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Anti-Corruption Law Moves Ahead

A widely anticipated anti-corruption law will be passed next month, Prime Minister Hun Sen announced Tuesday.

The law, which has been in draft stage for more than 10 years, must be passed by Dec. 11, Hun Sen said.

Donors have been pushing for the law for years, threatening to withdraw funding and aid if the government did not move forward with its passage, and civic groups and government critics say it is long overdue.

Transparency International this year ranked Cambodia 158th of 180 countries, just above Laos and Burma, and the US estimates the country loses as much as $500 million a year to corruption.

Hun Sen said Tuesday that now that a modern penal code has been passed, the anti-corruption law would be considered.

"I officially announce that the anti-corruption law will not be delayed anymore,” he said. “Within this year, the Cabinet will pass the long-awaited anti-corruption law.”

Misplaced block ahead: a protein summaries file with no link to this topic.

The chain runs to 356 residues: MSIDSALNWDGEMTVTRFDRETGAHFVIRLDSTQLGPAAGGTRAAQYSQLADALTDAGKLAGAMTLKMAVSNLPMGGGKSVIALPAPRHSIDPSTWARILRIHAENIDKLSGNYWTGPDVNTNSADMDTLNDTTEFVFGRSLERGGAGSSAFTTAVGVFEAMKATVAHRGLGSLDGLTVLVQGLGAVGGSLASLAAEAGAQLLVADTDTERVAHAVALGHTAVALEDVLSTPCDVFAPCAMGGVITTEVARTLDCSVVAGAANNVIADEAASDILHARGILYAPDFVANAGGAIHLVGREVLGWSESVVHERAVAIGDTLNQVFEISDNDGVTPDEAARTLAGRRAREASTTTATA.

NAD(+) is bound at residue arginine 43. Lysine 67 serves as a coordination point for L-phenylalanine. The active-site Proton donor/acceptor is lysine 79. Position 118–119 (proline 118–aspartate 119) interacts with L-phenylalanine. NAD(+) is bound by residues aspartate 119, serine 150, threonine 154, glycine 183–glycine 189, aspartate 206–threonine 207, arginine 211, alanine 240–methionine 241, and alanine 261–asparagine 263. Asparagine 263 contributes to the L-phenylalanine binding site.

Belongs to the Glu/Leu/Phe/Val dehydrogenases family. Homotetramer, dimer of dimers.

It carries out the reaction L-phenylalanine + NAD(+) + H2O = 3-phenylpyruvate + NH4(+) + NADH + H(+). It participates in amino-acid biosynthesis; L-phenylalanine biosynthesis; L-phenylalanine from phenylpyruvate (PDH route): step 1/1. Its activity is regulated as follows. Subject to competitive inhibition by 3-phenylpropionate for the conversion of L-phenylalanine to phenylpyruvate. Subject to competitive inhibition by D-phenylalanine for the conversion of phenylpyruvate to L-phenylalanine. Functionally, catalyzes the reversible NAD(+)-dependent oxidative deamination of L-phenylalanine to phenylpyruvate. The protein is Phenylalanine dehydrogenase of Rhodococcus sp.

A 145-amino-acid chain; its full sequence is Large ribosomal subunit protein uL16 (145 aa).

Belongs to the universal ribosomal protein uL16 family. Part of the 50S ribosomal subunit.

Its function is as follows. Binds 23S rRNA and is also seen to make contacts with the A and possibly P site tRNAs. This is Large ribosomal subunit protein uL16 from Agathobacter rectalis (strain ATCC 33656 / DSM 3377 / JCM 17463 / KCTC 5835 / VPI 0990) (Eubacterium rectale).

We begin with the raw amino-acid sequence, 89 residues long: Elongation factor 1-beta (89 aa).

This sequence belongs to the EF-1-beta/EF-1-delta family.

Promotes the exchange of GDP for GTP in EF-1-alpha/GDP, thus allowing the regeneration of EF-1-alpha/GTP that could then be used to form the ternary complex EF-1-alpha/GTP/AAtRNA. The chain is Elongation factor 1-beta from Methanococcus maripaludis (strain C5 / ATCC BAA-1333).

The announcement was welcomed by opposition officials and others who see corruption as a main impediment to the country’s development, at a time when land disputes and social injustices have drawn heavy government criticism.

“I wish what Hun Sen announced could come sooner,” said Yim Sovann, a spokesman for the opposition Sam Rainsy Party. “Cambodians have suffered from corruption and injustice for a long time.”

Kem Sokha, president of the Human Rights Party, welcomed the announcement, but cautioned, “it has not reached the end yet.”